DENVER – Sen. Mark Udall laid out a pro-business case for conservation of the Colorado River on Friday, and he also threw cold water on the idea of building new large dams on the Western Slope.
Although discussions about the Colorado River Basin are traditionally dominated by water utility mangers, anglers and rafting company owners, a broader array of businesses are starting to pay attention. About 50 businesspeople gathered Friday for a seminar by Protect the Flows, a group that urges conservation of the river that supports most of the cities in the southwestern United States.
“Hundreds of thousands of jobs depend directly on the Colorado River,” Udall told the group.
The fate of Colorado’s share of its namesake river is getting more attention this fall, as state leaders are ramping up a publicity campaign around Colorado’s Water Plan, a first-ever statewide water strategy that Gov. John Hickenlooper wants to debut by next winter.
The plan is supposed to present a framework to deal with Colorado’s water dilemma: Most of the water is on the Western Slope, where it is used for agriculture, towns and ecological preservation, while most of the people are on the Front Range, which has a water shortfall for its cities and farms.
Like Hickenlooper has in the past, Udall promoted a conservation-first strategy to the problem.
A decade ago, Front Range interests promoted a “Big Straw,” a massive new west-to-east pipeline.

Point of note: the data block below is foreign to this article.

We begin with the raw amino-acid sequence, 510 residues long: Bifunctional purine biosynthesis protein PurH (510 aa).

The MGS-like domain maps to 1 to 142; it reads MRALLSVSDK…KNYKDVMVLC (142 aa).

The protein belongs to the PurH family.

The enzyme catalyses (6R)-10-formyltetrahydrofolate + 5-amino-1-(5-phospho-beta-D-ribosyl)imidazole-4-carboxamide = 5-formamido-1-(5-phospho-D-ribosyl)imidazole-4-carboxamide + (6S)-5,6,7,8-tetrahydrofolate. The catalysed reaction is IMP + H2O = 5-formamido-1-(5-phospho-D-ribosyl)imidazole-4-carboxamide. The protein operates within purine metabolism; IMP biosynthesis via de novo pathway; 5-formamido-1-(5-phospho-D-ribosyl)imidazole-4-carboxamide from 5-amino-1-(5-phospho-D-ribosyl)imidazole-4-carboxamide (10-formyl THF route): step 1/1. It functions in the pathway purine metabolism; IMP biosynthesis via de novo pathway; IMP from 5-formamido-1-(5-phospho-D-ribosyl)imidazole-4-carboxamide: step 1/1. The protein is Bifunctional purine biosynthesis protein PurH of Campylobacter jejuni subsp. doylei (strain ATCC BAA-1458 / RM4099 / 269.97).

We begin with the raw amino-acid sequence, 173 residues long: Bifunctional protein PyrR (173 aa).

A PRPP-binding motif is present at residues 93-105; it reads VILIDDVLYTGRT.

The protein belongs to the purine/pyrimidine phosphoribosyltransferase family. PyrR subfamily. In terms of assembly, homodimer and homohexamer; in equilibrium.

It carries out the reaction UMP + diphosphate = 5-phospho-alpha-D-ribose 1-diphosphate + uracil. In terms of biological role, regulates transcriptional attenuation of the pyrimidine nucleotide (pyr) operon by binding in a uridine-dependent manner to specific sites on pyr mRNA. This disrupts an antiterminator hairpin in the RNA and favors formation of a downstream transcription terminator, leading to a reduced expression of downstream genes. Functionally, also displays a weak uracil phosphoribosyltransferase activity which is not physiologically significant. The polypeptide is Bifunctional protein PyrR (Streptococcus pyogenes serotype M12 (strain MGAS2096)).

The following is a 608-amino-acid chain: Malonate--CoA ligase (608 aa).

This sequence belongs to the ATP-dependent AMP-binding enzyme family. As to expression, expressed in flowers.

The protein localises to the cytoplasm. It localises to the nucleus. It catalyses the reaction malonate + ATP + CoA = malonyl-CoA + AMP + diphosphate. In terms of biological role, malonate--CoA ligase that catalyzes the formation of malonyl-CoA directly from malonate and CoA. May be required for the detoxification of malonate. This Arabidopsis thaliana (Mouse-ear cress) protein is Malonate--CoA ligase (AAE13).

But Udall said the future is conservation and smaller projects, such as enlarging existing reservoirs and recharging aquifers.
“Whether we’re going to build any more big projects, it seems to be more likely the answer is no,” Udall said.
He acknowledged that the northern Front Range is studying a pipeline east from the Yampa River, but he said most people in Northwest Colorado don’t want to dam their river.
James Eklund, executive director of the Colorado Water Conservation Board, shared Hickenlooper’s goals for the state water plan. The governor wants action to replace decades of talk about Colorado’s water woes, but at the same time he wants to make sure solutions come from people around the state, not from the offices of power in Denver, Eklund said.
“In water, you usually talk about decades. Instead, we’re in a position where we need to act in real time, not water time,” Eklund said.
The biggest problem is that more than 2 million people will join the state’s current population of 5 million by 2030, and without a new plan for water, the only alternative is to dry up farms.
Eklund reminded people during his lunch presentation that the Western Slope already supports the Front Range’s water consumption.
“The water in your glass – half of that comes from the Colorado River,” Eklund said.
Both Eklund and Udall cited prolonged droughts and climate change as forces that make it even more urgent for Colorado to get serious about its water supply.
As an aside, Udall promised he would not shrink from defending the scientific consensus that the planet is warming and it is almost certainly because of human activity.
“Climate change is occurring. I’m going to campaign next year on that fact, by the way,” Udall said.
Republicans lining up to challenge Udall next year include 2010 Senate candidate Ken Buck, state Rep. Amy Stephens, and state senators Owen Hill and Randy Baumgardner.